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How Good Cholesterol Affects Lesions in Multiple Sclerosis

good cholesterol affects lesions in multiple sclerosis

Previous research has suggested that high cholesterol has a negative impact on the development of lesions in the brain of individuals with multiple sclerosis. Now a scientific team from the University of Buffalo has shed some light on how good cholesterol (high-density lipoprotein, or HDL cholesterol) may live up to its name for individuals who have this disease.


The purpose of the study was to investigate the association between cholesterol and apolipoproteins with blood brain barrier (BBB) permeability and inflammation of the central nervous system after the first demyelinating event. A total of 154 adults (mean age, 29.5 years) who were taking interferon beta-1a after their first demyelinating event participated in the multicenter study and were followed for four years.

The researchers collected blood and cerebrospinal fluid (CSF) samples before treatment. They also gathered serum lipid profiles and markers of BBB breakdown and CNS immune activity. Damage to the BBB provides a fertile environment for inflammation and leakage of immune cells into the brain, thus laying a foundation for MS.

The investigators found that higher levels of HDL and apolipoprotein A-1 (ApoA-I) were associated with lower CSF total protein level, CSF albumin level, albumin quotient, and CSF IgG levels. These latter factors are measured when investigating BBB integrity, and these lower levels are associated with reduced BBB damage.

Higher levels of HDL also were associated with decreased amounts of leakage of certain lymphocytes (CD80+ and CD80+CD19+) into the cerebrospinal fluid. The number of CD80+ lymphocytes is significantly higher during MS exacerbations.

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The authors concluded that higher levels of serum good cholesterol is associated with lower levels of injury to the blood brain barrier as well as less leakage of certain lymphocytes into the cerebrospinal fluid. Good cholesterol “may potentially inhibit the initiation and/or maintenance” of damage to the blood brain barrier after the first demyelinating event and thus serve “a protective role” in the injury to the BBB that precedes the formation of lesions in multiple sclerosis.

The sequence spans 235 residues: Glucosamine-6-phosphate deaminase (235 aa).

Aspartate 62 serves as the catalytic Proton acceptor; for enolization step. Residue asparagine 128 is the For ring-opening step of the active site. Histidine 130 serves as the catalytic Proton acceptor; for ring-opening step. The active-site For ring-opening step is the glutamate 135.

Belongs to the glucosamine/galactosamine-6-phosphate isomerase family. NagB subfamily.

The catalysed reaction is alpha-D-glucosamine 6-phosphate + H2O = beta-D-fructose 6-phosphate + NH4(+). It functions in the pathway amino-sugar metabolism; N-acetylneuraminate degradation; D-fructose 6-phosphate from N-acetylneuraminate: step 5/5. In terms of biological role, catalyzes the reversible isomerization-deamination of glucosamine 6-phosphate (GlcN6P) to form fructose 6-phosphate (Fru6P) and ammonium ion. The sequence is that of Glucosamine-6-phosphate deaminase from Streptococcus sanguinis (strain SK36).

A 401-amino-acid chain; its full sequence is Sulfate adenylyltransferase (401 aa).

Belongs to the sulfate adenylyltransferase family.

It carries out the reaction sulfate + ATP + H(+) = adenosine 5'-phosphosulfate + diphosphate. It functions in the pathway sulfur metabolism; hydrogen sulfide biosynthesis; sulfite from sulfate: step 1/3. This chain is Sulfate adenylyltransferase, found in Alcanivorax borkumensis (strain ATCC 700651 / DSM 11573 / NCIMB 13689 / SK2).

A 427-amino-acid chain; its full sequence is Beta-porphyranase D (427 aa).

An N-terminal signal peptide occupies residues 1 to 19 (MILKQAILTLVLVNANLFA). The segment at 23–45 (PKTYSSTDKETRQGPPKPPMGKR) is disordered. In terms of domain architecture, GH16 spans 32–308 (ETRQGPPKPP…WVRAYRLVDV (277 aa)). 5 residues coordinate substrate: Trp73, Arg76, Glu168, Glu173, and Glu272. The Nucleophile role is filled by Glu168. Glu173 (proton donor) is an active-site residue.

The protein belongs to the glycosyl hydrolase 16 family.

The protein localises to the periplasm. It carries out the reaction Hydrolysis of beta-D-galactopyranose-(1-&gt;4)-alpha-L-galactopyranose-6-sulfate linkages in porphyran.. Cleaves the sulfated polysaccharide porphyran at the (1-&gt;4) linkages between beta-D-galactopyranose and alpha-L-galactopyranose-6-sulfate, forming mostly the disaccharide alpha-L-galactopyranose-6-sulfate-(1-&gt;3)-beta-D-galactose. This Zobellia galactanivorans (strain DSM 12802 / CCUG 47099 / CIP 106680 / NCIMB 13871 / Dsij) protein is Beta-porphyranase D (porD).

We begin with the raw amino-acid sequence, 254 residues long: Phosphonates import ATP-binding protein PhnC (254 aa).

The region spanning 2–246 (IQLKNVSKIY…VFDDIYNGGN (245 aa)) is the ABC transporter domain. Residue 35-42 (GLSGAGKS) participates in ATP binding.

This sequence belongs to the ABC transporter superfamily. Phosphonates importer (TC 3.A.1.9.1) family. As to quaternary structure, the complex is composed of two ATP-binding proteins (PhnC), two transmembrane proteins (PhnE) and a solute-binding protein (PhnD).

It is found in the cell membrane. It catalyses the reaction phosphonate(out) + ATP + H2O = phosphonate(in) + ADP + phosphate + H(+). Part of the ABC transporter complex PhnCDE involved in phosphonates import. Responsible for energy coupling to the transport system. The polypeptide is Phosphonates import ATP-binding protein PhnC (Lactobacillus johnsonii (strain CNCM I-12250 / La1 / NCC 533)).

According to the study’s lead author, Murali Ramanathan, PhD, professor of pharmaceutical sciences in the University of Buffalo School of Pharmacy and Pharmaceutical Sciences, this study demonstrated for the first time how good cholesterol can be helpful against the infiltration of the blood brain barrier in individuals with multiple sclerosis. Since the breakdown of the BBB is the first step in the development of lesions in the brain in MS, this finding can prove beneficial in determining new prevention and management strategies.

Ramanathan noted that a better understanding of “this key class of modifiable factors could be leveraged both as clinical advice to MS patients seeking to reduce the risk of progression” as well as relevant guidance for health individuals who have genetic and other risk factors for multiple sclerosis. Basically, the study findings indicate that individuals with multiple sclerosis could benefit by keeping their good cholesterol levels in a healthy range (40 mg/dL or higher, and the higher the better).

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Fellows K et al. Protective associations of HDL with blood brain barrier injury in multiple sclerosis patients. Journal of Lipid Research 2015 Oct; 56(10): 2010-18
Multiple Sclerosis News Today. Good cholesterol helps prevent brain lesion formation in multiple sclerosis
National Institutes of Health